In standing poses, focus on elongating the toes to stretch the sole of your foot. Press down into your heels at the same time you press forward with the base of the big and little toes, grounding forward with the ball of the foot. “Think of it as stretching the sole of the foot like a drum,” Little says. This can improve circulation, pumping blood and lymph back toward your heart, and potentially stave off edema and varicose veins.
Paying attention to—and correcting—the way your feet connect with the earth can correct foot and ankle problems that have repercussions throughout your body. For example, pronated feet (which roll inward from the ankle down) tend to cause knee problems and back pain.
One way to think about foot stability is to think of your feet as having four corners: the big and little toes, and the outer and inner heels. Some teachers use the image of a car with four tires; others conjure up an X on the bottom of the foot. Use whichever works for you, because distributing your weight evenly across your feet is central to healthy alignment. And that, in turn, may lead to a surprise: By resolving foot problems, you may discover you’ve resolved your knee, back, hip, and shoulder problems as well. Anusara Yoga instructor Amy Elias Kornfeld—who works with patients of her husband, Robert Kornfeld—suggests looking down to make sure that the second toe, shin, and knee are all aligned as you start a pose.
If you still need proof of the importance of foot positioning, think of what happens when you try to go into Vrksasana (Tree Pose) or Garudasana (Eagle Pose) and your feet aren’t positioned right. “You have to use the feet or you fall over,” Gates says. “Wherever the instability is, it’s going to show up.” There’s a reason your yoga teacher is always telling you to spread your toes: Creating a stable base is essential when one foot is all you have to stand on.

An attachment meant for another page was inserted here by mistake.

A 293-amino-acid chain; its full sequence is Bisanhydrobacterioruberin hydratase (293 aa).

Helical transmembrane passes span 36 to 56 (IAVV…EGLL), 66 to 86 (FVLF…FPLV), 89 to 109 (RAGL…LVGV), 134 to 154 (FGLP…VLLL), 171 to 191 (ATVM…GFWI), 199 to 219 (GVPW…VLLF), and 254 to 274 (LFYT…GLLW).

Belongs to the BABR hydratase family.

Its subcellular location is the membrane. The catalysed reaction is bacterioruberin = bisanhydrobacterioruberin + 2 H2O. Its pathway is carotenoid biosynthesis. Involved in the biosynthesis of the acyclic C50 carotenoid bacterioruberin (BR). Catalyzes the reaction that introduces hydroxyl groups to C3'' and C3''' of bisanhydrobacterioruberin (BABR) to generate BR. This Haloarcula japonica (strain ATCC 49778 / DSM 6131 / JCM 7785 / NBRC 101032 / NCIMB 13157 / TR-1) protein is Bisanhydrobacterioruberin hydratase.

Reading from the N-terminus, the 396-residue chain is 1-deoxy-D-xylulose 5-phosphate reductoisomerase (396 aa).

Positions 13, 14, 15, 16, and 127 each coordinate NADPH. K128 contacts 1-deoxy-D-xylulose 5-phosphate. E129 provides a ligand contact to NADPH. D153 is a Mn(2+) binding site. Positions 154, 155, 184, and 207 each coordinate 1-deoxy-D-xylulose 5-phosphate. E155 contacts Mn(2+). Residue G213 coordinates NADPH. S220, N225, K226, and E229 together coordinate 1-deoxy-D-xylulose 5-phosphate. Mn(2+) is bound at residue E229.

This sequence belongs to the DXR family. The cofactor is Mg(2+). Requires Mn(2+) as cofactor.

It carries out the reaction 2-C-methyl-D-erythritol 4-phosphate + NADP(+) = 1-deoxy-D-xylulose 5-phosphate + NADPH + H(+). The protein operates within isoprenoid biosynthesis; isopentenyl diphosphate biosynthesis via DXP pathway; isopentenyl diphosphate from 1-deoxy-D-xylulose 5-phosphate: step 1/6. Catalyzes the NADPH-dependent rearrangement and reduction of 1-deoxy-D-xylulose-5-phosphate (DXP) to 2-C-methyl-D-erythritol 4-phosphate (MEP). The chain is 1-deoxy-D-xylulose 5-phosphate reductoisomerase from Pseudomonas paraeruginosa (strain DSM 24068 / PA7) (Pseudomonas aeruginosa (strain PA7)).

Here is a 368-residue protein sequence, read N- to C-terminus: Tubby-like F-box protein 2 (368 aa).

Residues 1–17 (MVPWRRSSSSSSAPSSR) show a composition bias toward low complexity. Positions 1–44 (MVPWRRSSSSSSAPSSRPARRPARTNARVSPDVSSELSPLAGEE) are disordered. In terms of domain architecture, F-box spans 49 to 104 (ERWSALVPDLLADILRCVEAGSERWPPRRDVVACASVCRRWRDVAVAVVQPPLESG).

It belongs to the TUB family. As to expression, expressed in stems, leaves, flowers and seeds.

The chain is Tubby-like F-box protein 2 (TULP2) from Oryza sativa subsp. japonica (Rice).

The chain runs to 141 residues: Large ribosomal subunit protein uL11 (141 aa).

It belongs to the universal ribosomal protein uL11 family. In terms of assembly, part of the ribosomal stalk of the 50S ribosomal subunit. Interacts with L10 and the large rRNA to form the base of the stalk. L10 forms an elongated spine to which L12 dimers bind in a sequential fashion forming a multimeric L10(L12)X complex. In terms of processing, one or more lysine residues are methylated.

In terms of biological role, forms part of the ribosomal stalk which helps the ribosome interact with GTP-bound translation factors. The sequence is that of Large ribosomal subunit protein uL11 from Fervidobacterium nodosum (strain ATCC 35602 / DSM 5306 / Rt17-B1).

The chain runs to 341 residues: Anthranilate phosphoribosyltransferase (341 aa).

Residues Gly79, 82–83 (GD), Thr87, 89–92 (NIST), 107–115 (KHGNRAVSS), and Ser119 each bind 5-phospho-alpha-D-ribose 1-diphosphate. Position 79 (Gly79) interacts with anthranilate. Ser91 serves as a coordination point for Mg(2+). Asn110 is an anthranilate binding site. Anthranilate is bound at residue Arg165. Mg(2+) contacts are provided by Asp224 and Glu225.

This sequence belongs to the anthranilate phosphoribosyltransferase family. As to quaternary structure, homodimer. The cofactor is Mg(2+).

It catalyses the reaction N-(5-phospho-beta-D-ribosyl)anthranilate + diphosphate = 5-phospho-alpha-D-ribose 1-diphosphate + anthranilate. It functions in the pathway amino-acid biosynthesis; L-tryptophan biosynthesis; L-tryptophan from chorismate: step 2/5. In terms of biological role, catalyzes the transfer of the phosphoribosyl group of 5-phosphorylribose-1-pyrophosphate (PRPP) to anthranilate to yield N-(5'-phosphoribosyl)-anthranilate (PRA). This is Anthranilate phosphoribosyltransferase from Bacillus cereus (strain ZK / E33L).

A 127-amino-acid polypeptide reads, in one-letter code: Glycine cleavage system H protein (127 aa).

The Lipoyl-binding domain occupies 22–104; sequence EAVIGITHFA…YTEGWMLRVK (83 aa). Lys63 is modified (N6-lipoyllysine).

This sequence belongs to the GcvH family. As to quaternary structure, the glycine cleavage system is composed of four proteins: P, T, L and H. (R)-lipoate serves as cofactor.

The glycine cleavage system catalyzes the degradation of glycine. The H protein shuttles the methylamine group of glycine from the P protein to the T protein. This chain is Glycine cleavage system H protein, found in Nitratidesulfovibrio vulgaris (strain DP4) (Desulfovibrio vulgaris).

Stretch for Strength
Any pose that stretches the arch or the sole of the foot improves flexibility and loosens tension. Little suggests a simple exercise to warm up your feet before yoga: Stand on a tennis ball and roll it back and forth under your foot, working the toes, the ball of the foot, the arch, and the heel. Virasana (Hero Pose) stretches the top of the foot and elongates the arch, while kneeling with the toes tucked under is the best way to lengthen the plantar muscles on the sole of the foot, which, when contracted, can become inflamed, leading to plantar fasciitis.
Little also teaches students to go back and forth between Vajrasana (Thunderbolt Pose) and what he calls “broken toe pose.” From Vajrasana, lift your hips, curl your toes under and lift your heels, and then lean back so your weight rests on the “necks” (not the pads) of your toes.
Adho Mukha Svanasana (Downward-Facing Dog) is another way to give the feet a good stretch; Gates teaches her students to lift the arches of the feet as high as possible, then extend the heels toward the floor to work the plantar fascia. “At first it feels impossible when you try to lower your heels, but it just takes practice. And it feels so good when you do,” she says.
Make these exercises part of your life, and your foot bones (not to mention your leg bones, hip bones, and maybe even your head bone) will be forever grateful.
Melanie Haiken is a freelance writer in San Rafael, California.